Photoshop Non-Destructive Sharpening

Photoshop Non Destructive Sharpening 

How to use Photoshop Non Destructive Sharpening Layer

Photo Tip Friday March 27

Sharpening a picture in Photoshop can be very tricky. It requires you to adjust the Amount of sharpening, the Radius and Threshold of the image to achieve the right amount of sharpening. Unfortunately, if you apply the Sharpening directly to the photo and save it you will permanently change the pixels. If, after you print the photo, you realize there is too much sharpening, you cannot readjust it because the effect is embedded in the image. Photoshop CC moved Sharpening as a Filter, which was a great upgrade; but based on the numerous questions regarding sharpening here at Omnilargess and other forums it still doesn’t seem to have solved the issue for many photographers. There are plug-ins you can purchase to make sharpening a little easier but I’m not going to talk about these plug-ins today. Instead I want to teach you a very simple and easy way to not only control the amount of sharpening, but also be able to adjust the sharpening in case it is too much or too little.

Omnilargess Digital Camera Classes help you to find your creativity in Photography
Omnilargess Digital Camera Classes help you to find your creativity in Photography

Photoshop Non Destructive Sharpening

When applying Sharpening in Photoshop, you’ve probably noticed the noise or grain gets more pronounced as well. It is especially evident in photos with a higher ISO and with images from smaller sensor cameras, such as smart phones or point and shoot cameras. In this tutorial you will learn how to control the amount of sharpening when working with images captured on any device. As mentioned before there is flexibility and many useful features available to you when you work with layers. So let’s jump in and look at another practical technique using Photoshop Layers.

Sharpening an image using Photoshop High Pass Filter

A- Open an image in Photoshop


B- Copy the background Layer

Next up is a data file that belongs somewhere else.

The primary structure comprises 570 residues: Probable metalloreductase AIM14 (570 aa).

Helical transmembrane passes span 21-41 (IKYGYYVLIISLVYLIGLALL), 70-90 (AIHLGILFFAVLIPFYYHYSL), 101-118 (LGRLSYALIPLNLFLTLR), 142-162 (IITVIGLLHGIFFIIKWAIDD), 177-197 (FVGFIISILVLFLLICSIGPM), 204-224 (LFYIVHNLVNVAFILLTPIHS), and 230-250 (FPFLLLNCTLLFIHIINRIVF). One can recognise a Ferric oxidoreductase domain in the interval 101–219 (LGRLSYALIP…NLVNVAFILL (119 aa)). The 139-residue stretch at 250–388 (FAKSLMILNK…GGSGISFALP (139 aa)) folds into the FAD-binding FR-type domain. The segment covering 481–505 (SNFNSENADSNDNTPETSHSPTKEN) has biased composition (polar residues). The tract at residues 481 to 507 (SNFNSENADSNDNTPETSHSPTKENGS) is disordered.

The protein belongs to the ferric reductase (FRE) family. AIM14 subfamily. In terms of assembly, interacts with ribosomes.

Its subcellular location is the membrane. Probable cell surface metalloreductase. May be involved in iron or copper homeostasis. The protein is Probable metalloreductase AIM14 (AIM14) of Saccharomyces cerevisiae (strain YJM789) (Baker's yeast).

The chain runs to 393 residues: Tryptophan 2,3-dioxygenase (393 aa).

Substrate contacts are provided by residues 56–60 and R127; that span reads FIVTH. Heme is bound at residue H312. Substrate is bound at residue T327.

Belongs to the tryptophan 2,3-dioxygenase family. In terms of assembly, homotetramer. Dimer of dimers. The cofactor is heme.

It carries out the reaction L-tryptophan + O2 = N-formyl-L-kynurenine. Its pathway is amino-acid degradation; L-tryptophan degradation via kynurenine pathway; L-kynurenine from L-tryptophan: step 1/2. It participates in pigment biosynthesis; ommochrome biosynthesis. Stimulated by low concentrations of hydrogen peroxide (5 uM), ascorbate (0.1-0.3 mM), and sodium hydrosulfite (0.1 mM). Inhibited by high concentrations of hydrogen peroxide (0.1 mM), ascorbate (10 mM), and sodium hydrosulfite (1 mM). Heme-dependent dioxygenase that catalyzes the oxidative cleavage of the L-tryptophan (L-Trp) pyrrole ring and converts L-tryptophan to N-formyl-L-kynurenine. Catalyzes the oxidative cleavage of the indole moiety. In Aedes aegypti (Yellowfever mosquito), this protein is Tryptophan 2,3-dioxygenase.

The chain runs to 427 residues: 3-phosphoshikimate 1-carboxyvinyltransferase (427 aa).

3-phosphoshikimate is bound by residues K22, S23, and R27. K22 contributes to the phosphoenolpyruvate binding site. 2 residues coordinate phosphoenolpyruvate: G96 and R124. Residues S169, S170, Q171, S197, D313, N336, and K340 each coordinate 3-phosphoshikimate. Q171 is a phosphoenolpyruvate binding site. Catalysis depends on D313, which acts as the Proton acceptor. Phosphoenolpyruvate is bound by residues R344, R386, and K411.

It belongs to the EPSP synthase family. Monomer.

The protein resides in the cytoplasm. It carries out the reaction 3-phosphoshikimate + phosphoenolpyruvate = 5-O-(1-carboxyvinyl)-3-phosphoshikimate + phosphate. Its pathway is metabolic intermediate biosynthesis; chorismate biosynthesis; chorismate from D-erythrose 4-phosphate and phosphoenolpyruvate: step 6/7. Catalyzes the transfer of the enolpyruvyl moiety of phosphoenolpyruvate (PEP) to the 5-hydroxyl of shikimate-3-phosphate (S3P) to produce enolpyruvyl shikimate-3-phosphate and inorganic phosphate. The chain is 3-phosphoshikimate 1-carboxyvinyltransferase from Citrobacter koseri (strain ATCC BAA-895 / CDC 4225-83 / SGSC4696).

C- Go to Filter> Other> and select High Pass


D- In the new widow adjust the Radius until the image gets desaturated and click OK. The amount of radius depends on the size and resolution of your image.


E- Go back to Filter> Noise> Reduce Noise and start adjusting “Strength”, and “Preserve Details” Slider to remove any unwanted noise. Click OK.

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F- Go to Blend Mode and select Linear Light.


G- At this point you’ll probably notice there is lot of sharpening. Go to Layer Panel and start adjusting the Layer’s Opacity to reduce the effects to suit your preference.


Job is done! The good news is when you save your image as PSD (Photoshop format) you can come back at any given time and reduce or increase the sharpness very easily by adjusting the Opacity. Here is the before image.


And here is the image after sharpening is applied.


You can more easily see the benefit of this type of sharpening with Smart phones pictures. Here are some samples of sharpening using this technique.

Before Sharpening
Before Sharpening


After sharpening
After sharpening

That is all for this week. If you’d like to learn more about working with non-destructive layers and masks please register for Photoshop Layers and Masks Workshop on April 16.

Ted and the Omnilargess Team

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